FIG. 7 is a schematic view showing a detailed structure of the film-thickness measuring head 84 of the wet-type film-thickness measuring device 80. As shown in FIG. 7, the film-thickness measuring head 84 has a light source 100 for emitting multiwavelength light, a condensing lens 101 for condensing the light emitted from the light source 100, a first beam splitter 103 for directing the light that has passed through the condensing lens 101 to the wafer W, an imaging lens 105 for focusing the light from the first beam splitter 103 on the wafer W, a spectrophotometer (or spectrometer) 110 for measuring the intensity of the reflected light from the wafer W, and a second beam splitter 115 for splitting the reflected light from the wafer W into two light beams directed at the spectrophotometer 110 and a digital camera 112.

A first relay lens 116 is disposed between the digital camera 112 and the second beam splitter 115, and a second relay lens 117 is disposed between the spectrophotometer 110 and the second beam splitter 115. The spectrophotometer (or spectrometer) 110 is configured to resolve the reflected light according to the wavelength and measure the intensity of the reflected light at each of the wavelengths over a predetermined wavelength range. The film-thickness measuring head 84 further includes a processor 120 for producing the spectrum from light intensity data (film thickness signal) obtained from the spectrophotometer 110 and determining the film thickness based on the spectrum. The spectrum indicates the intensity of the light at each of the wavelengths.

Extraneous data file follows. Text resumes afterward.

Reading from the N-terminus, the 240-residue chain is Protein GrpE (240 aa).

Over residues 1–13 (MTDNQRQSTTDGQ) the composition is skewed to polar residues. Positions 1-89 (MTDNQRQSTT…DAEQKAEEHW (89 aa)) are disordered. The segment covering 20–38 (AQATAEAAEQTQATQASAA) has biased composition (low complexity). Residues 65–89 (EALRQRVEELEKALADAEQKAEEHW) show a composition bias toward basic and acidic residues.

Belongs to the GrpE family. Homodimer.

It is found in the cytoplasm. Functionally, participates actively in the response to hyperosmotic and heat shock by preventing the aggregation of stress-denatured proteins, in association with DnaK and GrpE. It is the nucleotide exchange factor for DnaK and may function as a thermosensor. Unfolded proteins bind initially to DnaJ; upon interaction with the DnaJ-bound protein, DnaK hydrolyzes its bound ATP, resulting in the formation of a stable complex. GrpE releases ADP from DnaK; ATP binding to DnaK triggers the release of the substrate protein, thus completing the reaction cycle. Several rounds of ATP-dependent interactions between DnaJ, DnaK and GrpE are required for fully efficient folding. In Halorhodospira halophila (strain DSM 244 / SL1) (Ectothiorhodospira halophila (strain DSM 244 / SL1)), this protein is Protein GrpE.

The measured value of the film thickness, obtained by the wet-type film-thickness measuring device 80, is sent to the operation controller 5.

The wet-type film-thickness measuring device 80 further includes a gas ejector (fluid supply structure) 130 that forms a jet of a gas impinging on a measurement area of the wafer surface that is irradiated with the light from the film-thickness measuring head 84. This gas ejector 130 is coupled to a gas supply source (not shown in the drawing). The gas to be supplied onto the surface of the wafer W may be a nitrogen gas or air. The gas ejector 130 has a distal end oriented toward the wafer W so as to form a downward flow of the gas on the wafer W. This downward flow of the gas travels on a path of the light emitted from the film-thickness measuring head 84 to locally remove the film of the rinsing water that is formed on the measurement area of the wafer surface. Specifically, the jet of the gas locally dries the measurement area only, while almost the entire surface of the wafer W is covered with the rinsing water.

The film-thickness measuring head 84 has, on its lower end, a light-passing hole 122 through which the light passes toward the wafer W. The distal end of the gas ejector 130 is located in this light-passing hole 122. Therefore, the gas is superimposed on the light while the gas is flowing downwardly from the lower end of the film-thickness head 84 toward the wafer W. In other words, the light from the film-thickness measuring head 84 passes through the downward flow of the gas to reach the measurement area of the surface of the wafer W and is reflected off the surface of the wafer W, and is returned to the film-thickness measuring head 84 through the downward flow of the gas.